Discs flying through the air is a common sight at parks and beaches all over the world.
Adults, children and even dogs fling or chase the plastic for pleasure and exercise.
Loving the throwing and catching so much, Jason Yoder gravitated to the sport of Ultimate (sometimes called Ultimate Frisbee and governed in the U.S. by USA Ultimate) as a Pennsylvania schoolboy and later Goshen College student, He also played in the Michiana Ultimate Summer League in South Bend.
This spring marks the third year Yoder is getting paid to play his favorite sport. He is a defensive line handler on the Indianapolis AlleyCats of the American Ultimate Disc League, a pro Ultimate circuit started in 2012.
After coaching the Indiana University team in Bloomington for a couple seasons, Yoder went out for and made the AlleyCats roster.
"It really is a dream come true," says Yoder. "Playing before a crowd on a regular basis with kids watching and getting really excited about Ultimate is really awesome."
Yoder, who earned a double major at Goshen (computer science in 2008 and mathematics in 2009), says the AlleyCats draw 400 to 500 per home game to Kuntz Stadium on West 16th Street in Indianapolis.
"We're trying to get bigger all the time," says Yoder, who can be seen in action on a YouTube video beginning at the 25:22 mark. "Hopefully, it will continue to grow."
In his fifth year of graduate school studies at IU working toward a dual Ph.D. in computer and cognitive science, Yoder makes a little money, if not a living, by playing and promoting Ultimate.
"We are not at liberty to discuss contracts," says Yoder. "Let's just say we are compensated for our time and energy. There are not more than a couple (pro Ultimate) players paid enough to quit their day job."
Ultimate at the pro level is played on a field 80 yards by 53 1/3 yards with end zones 20 yards deep. The objective is to score points by passing and catching the disc in the end zone.
AUDL games are played in four 12-minute quarters. There tends to be a long Hail Mary pass at the end of each quarter before things are re-set.
Each AUDL game, a team may dress a maximum of 20 players.
Players on any level of Ultimate may not run with the disc. Once they gain possession, they must stop and can move one pivot foot while attempting to pass the disc to a teammate.
Yoder says most players on the field are either handlers (similar to football quarterbacks) or cutters (similar to football wide receivers).
"When I first started playing, I was a cutter," says Yoder. "Then my throws got better and better.
"I enjoy playing defense as well as playing offense."
Yoder uses his athleticism to force opponents into making a mistake.
Many of the decisive points in a game are scored off a turnover with a fastbreak or transition offense.
Yoder says Ultimate is intensely cardiovascular with a great deal of sprinting. Since substitutions are only allowed during timeouts (two per half) or after scores, the pace of play is often taxing.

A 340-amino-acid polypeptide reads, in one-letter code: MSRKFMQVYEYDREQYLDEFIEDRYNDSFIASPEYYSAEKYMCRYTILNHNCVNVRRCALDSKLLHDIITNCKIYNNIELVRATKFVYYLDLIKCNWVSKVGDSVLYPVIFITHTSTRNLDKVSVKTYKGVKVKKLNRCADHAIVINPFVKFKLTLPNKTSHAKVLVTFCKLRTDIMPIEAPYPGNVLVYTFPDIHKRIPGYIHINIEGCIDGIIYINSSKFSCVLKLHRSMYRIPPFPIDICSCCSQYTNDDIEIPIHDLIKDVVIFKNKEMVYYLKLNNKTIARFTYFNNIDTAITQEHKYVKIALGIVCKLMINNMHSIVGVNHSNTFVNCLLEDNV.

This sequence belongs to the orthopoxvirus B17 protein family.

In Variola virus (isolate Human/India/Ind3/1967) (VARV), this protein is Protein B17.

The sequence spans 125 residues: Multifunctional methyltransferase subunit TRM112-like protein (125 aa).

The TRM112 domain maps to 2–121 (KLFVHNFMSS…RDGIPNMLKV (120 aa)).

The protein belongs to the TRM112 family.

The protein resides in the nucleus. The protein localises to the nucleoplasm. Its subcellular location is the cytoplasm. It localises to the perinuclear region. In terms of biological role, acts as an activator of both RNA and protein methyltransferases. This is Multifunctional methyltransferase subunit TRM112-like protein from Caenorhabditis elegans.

"You can be out there a long time and get tired," says Yoder.
5 things to know about Ultimate
1. Ultimate (sometimes called Ultimate Frisbee) is a non-contact sport played with a flying disc.
With seven players on a side, the object of the game is to score points by passing the disc to a player in the opposing end zone, similar to an end zone in football or rugby.
Players may not run with the disc and may only move one foot (pivot) while holding the disc.
The disc is put into play by one team throwing off to the other team, similar to a kick-off in football.
This throw-off is called the pull.
The club game is typically played until an end condition is reached, typically a time limit or when one team reaches a certain number of points.
A professional regulation game features teams of seven players each, with substitutions allowed between points and during timeouts.
2. An Ultimate field is a rectangle with end zones at each end. USA Ultimate (the sport's governing body in the U.S.) defines a regulation field as 70 yards by 40 yards with end zones 25 yards deep.
The two U.S. professional leagues (American Ultimate Disc League, which includes the Indianapolis AlleyCats, and Major League Ultimate) play on fields lined for football or soccer which are 80 yards by 53 1/3 yards with end zones 20 yards deep.
Teams will employ offensive strategies such as vertical and horizontal stacks, spreads and tri-forces. Defenses may play one-on-one or zone.
3. While there may be referees, most Ultimate games use self-officiating. Players are responsible for their own foul and line calls and they resolve their own disputes.
The "Spirit of the Game" is a key part of Ultimate. The sport stresses sportsmanship and fair play. Competitive play is encouraged, but never at the expense of respect between players, adherence to the rules and the basic joy of play.
Players are expected to know the rules, avoid fouls and body contact, be fair-minded and respectful while having a positive attitude and showing self-control.
4. Indiana Ultimate Association runs many events throughout the year. Most Indiana colleges play Ultimate at some level. The college state championship is contested each fall in Muncie, with teams contending for a traveling trophy created by IUA coordinator Al Geisler.
Penn High School is among the many Indiana schools to field a club team. Penn is coached by John Werbianskyj, with Matt Butler serving as team captain.
The Goshen Ultimate Summer League begins May 20 and meets from 6:30 to 8:30 p.m. Tuesdays at Ox Bow County Park in Dunlap.
5. While people have been playing flying discs since the early 20th century, Ultimate traces its history to 1968, when student Joel Silver introduced the game at Columbia High School in Maplewood, N.J.
The next year, the first game was played between two groups of students.
The first college game — Rutgers vs. Princeton — was contested in 1972.
The first organized tournament was the National Collegiate Championships in 1975.